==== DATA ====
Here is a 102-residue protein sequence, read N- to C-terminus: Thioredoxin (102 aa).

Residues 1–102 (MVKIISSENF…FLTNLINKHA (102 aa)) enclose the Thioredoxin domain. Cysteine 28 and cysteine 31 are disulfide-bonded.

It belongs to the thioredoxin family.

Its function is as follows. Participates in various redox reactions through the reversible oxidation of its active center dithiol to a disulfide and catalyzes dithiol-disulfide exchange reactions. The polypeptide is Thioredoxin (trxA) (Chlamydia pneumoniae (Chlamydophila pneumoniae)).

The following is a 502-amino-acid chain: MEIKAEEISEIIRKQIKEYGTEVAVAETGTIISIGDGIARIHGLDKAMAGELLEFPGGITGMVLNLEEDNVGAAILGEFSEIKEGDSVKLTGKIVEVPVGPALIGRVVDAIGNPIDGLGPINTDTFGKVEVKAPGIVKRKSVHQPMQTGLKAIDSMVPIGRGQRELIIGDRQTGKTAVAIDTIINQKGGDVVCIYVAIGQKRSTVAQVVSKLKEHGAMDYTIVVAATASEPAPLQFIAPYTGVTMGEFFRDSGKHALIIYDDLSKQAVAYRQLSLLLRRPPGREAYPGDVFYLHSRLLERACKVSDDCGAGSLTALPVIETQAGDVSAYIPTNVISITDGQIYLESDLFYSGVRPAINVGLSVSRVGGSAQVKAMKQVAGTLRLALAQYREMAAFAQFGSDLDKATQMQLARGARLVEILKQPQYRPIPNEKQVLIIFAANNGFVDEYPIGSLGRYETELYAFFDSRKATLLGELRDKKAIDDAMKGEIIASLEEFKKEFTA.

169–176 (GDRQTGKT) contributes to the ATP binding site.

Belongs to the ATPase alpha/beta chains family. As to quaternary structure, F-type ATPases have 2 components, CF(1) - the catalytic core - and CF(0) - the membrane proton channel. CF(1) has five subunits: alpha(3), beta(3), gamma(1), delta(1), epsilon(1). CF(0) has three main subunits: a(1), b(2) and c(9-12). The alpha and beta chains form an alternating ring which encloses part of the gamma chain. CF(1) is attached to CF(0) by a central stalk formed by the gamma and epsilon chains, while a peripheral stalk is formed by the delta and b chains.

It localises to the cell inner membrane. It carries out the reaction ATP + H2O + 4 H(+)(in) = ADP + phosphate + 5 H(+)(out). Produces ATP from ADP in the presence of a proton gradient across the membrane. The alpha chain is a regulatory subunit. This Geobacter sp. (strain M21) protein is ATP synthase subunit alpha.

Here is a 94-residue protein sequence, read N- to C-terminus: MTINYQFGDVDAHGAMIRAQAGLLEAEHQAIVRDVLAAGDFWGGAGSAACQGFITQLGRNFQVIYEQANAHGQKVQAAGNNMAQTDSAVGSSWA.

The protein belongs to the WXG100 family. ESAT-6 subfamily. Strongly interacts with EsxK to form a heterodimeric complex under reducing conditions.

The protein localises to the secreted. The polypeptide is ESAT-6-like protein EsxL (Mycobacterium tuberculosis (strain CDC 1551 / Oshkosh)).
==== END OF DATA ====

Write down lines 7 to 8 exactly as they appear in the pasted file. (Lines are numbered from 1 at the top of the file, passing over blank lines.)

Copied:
Belongs to the ATPase alpha/beta chains family. As to quaternary structure, F-type ATPases have 2 components, CF(1) - the catalytic core - and CF(0) - the membrane proton channel. CF(1) has five subunits: alpha(3), beta(3), gamma(1), delta(1), epsilon(1). CF(0) has three main subunits: a(1), b(2) and c(9-12). The alpha and beta chains form an alternating ring which encloses part of the gamma chain. CF(1) is attached to CF(0) by a central stalk formed by the gamma and epsilon chains, while a peripheral stalk is formed by the delta and b chains.

It localises to the cell inner membrane. It carries out the reaction ATP + H2O + 4 H(+)(in) = ADP + phosphate + 5 H(+)(out). Produces ATP from ADP in the presence of a proton gradient across the membrane. The alpha chain is a regulatory subunit. This Geobacter sp. (strain M21) protein is ATP synthase subunit alpha.